And although staying connected is a positive, as it allows children to feel empowered - parents need to be aware of the potential dangers.
A new survey by Internet Matters reveals how cyberbullying has become a greater concern than face-to-face bullying - with one in five parents admitting their child has received cruel comments online.
In a survey of 2,000 parents of children aged between nine and 16, nearly seven out of 10 (68%) said their top concern on the issue was their children being targeted over their physical appearance, followed by popularity (52%) and sexism (26%).
The research also found that traditional conventions of bullying have changed as a result of social media growth. It found that 10% more boys had been bullied over their body image than girls (17.4% versus 15.7%).
It's worth noting that the figures have arisen from a survey of parents, so they don't include incidents mums and dads don't know about, and we know children are often reluctant to talk about cyberbullying for fear of their devices being removed.
As parents we need to acknowledge how bullying has changed and be conscious that this is no longer a playground issue.
Cyberbullying can transcend the home and the relentless nature of the online world, makes it impossible for children to escape.
Our children have been born into a digital age and issues such as cyberbullying should now be an innate part of our parental concerns.
The figures also found that average age that children begin to get bullied over their physical appearance is aged just 11.
It reinforces why we need to talk to our children as early as possible and have conversations about cyberbullying before they are given an internet-enabled device.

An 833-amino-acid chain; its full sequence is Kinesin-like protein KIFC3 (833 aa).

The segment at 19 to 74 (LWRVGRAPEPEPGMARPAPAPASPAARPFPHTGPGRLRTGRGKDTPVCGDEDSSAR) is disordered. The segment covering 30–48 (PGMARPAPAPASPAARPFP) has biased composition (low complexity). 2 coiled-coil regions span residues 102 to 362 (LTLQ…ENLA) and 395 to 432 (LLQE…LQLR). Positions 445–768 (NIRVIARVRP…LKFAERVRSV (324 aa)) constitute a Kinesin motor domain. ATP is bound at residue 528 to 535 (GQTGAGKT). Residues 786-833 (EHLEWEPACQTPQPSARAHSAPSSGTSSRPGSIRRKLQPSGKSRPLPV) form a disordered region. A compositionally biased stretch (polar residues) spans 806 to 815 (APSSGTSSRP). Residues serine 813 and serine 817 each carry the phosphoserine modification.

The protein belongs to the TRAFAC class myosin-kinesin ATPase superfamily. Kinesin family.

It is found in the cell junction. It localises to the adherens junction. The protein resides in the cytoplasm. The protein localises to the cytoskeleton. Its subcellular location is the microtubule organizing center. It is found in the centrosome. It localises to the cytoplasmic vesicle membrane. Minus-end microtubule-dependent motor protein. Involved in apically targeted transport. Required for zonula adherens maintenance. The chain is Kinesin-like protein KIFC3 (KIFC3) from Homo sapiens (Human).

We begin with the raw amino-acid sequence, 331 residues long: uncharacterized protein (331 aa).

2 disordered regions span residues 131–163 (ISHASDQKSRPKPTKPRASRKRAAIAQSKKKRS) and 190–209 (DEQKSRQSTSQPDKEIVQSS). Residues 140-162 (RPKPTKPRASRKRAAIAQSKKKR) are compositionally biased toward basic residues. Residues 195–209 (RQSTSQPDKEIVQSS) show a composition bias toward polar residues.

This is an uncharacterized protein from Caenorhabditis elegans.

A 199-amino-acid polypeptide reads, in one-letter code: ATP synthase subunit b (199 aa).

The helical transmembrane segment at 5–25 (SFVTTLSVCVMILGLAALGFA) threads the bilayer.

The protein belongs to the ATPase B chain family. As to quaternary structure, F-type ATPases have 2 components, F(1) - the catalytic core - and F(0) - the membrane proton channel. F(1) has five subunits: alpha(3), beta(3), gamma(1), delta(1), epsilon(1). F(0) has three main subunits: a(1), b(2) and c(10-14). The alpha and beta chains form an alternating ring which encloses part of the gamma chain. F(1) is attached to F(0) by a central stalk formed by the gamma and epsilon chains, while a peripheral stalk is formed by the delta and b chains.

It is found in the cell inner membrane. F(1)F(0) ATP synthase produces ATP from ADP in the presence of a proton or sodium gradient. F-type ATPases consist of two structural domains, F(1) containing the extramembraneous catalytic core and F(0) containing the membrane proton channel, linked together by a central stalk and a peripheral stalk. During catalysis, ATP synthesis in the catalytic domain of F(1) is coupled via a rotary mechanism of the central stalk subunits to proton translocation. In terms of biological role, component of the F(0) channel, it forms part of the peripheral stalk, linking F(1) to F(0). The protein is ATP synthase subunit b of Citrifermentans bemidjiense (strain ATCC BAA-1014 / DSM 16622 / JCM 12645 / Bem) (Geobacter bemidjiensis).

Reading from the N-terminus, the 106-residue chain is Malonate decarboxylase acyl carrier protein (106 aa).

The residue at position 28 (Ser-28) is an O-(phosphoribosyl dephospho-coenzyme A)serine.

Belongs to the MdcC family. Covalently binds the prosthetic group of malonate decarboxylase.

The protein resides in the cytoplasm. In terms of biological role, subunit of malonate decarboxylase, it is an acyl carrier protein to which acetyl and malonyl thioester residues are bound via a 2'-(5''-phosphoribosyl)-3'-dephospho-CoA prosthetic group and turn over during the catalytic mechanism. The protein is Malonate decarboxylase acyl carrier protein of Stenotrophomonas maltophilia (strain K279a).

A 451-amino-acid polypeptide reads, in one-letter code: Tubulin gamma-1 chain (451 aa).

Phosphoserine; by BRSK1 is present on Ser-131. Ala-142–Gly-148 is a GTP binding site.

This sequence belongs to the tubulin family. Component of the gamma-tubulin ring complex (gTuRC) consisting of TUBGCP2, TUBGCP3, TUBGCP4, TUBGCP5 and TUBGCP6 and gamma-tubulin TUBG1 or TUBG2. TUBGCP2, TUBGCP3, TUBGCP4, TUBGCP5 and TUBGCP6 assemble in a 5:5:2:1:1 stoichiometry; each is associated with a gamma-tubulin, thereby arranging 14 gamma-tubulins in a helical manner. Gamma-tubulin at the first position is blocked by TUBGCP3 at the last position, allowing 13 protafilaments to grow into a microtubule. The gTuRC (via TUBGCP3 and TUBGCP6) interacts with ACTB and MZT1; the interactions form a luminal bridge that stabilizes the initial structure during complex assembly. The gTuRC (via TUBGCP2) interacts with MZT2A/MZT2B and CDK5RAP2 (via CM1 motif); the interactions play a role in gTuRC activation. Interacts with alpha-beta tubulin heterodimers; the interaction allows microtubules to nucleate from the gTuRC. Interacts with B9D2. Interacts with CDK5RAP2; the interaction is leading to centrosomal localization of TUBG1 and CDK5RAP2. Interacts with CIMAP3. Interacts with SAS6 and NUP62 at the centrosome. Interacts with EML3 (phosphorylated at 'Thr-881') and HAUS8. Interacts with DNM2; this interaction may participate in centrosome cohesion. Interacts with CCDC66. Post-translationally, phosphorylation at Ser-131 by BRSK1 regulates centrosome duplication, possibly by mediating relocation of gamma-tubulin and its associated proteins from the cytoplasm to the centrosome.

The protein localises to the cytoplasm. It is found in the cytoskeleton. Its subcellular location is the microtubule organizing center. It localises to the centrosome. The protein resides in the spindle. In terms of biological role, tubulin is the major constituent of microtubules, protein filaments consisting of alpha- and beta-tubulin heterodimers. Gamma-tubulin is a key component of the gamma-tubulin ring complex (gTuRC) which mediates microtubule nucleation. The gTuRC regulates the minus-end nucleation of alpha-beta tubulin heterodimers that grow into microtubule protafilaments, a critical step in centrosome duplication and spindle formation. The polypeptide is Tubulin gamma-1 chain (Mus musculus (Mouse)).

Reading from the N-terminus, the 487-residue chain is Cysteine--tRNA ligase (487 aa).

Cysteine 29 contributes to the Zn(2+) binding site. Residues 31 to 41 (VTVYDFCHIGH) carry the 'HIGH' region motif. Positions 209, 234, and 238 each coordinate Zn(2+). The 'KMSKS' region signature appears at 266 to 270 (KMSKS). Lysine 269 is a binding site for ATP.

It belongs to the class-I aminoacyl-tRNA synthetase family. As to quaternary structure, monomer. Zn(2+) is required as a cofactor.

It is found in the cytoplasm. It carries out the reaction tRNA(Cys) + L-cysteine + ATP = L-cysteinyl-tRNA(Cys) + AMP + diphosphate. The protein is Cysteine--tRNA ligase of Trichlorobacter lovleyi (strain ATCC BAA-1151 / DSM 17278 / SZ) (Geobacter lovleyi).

Half-term provides the perfect opportunity to have that initial conversation with your child about cyberbullying and discuss the importance of what they say and share online and the importance of being kind online.
It also gives you the chance to look out for signs of cyberbullying which include; your child stopping using their electronic devices suddenly or unexpectedly; Seeming nervous or jumpy when using their devices, or becoming obsessive about being constantly online; becoming sad, withdrawn, angry, or lashing out; not taking part in usual social activities; Unexplained physical symptoms such as headaches, stomach upsets and avoiding discussions about what they're doing online or who they're talking to.
Arming ourselves with the best possible tools on how to address the subject of cyberbullying before it happens and understanding what to do if it happens will help keep our children safe.
Here's some tips on what to do if your child is being cyberbullied:
Talk about it - find the right time to approach your child if you think they're being bullied
Show your support - be calm and considered and tell them how you'll help them get through it
Don't stop them going online - taking away their devices or restricting usage might make things worse and make your child feel more isolated
Help them to deal with it themselves - if it's among school friends, and if they feel they can, advise them to tell the person how it made them feel and ask to take any comments or pictures down
Don't retaliate - getting angry won't help, advise your child not to respond to abusive messages and leave conversations if they're uncomfortable
Block the bullies - if the messages are repeated block and report the sender to the social network or gaming platform
Keep the evidence - take screenshots in case you need them later as proof of what's happened
Don't deal with it alone - talk to friends for support and if necessary your child's school who will have an anti-bullying policy.
Visit internetmatters.org/issues/cyberbullying for more advice on cyberbullying.
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